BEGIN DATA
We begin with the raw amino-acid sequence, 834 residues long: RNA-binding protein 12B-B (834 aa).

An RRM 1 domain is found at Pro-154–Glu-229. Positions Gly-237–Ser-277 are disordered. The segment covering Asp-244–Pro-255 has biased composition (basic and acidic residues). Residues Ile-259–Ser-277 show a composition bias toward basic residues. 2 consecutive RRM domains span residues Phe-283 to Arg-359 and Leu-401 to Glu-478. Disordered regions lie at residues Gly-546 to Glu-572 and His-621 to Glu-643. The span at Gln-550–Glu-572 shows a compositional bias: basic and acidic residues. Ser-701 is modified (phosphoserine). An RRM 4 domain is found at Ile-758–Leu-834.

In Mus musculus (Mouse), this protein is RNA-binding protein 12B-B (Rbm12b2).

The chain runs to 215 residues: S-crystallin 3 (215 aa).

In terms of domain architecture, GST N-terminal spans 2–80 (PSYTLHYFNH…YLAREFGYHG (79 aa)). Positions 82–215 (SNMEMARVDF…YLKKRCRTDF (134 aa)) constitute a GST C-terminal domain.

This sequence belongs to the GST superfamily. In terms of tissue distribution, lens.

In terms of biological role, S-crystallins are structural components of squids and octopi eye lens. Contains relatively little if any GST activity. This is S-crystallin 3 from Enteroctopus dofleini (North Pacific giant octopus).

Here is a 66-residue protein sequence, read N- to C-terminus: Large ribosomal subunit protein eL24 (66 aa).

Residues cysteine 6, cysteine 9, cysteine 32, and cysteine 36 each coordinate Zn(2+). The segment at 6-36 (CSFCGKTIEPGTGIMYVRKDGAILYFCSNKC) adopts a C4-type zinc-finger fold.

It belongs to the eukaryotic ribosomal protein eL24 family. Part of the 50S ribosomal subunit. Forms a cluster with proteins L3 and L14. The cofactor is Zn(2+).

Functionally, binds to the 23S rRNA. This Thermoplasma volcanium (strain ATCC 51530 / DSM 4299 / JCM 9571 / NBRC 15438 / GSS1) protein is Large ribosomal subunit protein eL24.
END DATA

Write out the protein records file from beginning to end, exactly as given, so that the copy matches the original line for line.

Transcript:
We begin with the raw amino-acid sequence, 834 residues long: RNA-binding protein 12B-B (834 aa).

An RRM 1 domain is found at Pro-154–Glu-229. Positions Gly-237–Ser-277 are disordered. The segment covering Asp-244–Pro-255 has biased composition (basic and acidic residues). Residues Ile-259–Ser-277 show a composition bias toward basic residues. 2 consecutive RRM domains span residues Phe-283 to Arg-359 and Leu-401 to Glu-478. Disordered regions lie at residues Gly-546 to Glu-572 and His-621 to Glu-643. The span at Gln-550–Glu-572 shows a compositional bias: basic and acidic residues. Ser-701 is modified (phosphoserine). An RRM 4 domain is found at Ile-758–Leu-834.

In Mus musculus (Mouse), this protein is RNA-binding protein 12B-B (Rbm12b2).

The chain runs to 215 residues: S-crystallin 3 (215 aa).

In terms of domain architecture, GST N-terminal spans 2–80 (PSYTLHYFNH…YLAREFGYHG (79 aa)). Positions 82–215 (SNMEMARVDF…YLKKRCRTDF (134 aa)) constitute a GST C-terminal domain.

This sequence belongs to the GST superfamily. In terms of tissue distribution, lens.

In terms of biological role, S-crystallins are structural components of squids and octopi eye lens. Contains relatively little if any GST activity. This is S-crystallin 3 from Enteroctopus dofleini (North Pacific giant octopus).

Here is a 66-residue protein sequence, read N- to C-terminus: Large ribosomal subunit protein eL24 (66 aa).

Residues cysteine 6, cysteine 9, cysteine 32, and cysteine 36 each coordinate Zn(2+). The segment at 6-36 (CSFCGKTIEPGTGIMYVRKDGAILYFCSNKC) adopts a C4-type zinc-finger fold.

It belongs to the eukaryotic ribosomal protein eL24 family. Part of the 50S ribosomal subunit. Forms a cluster with proteins L3 and L14. The cofactor is Zn(2+).

Functionally, binds to the 23S rRNA. This Thermoplasma volcanium (strain ATCC 51530 / DSM 4299 / JCM 9571 / NBRC 15438 / GSS1) protein is Large ribosomal subunit protein eL24.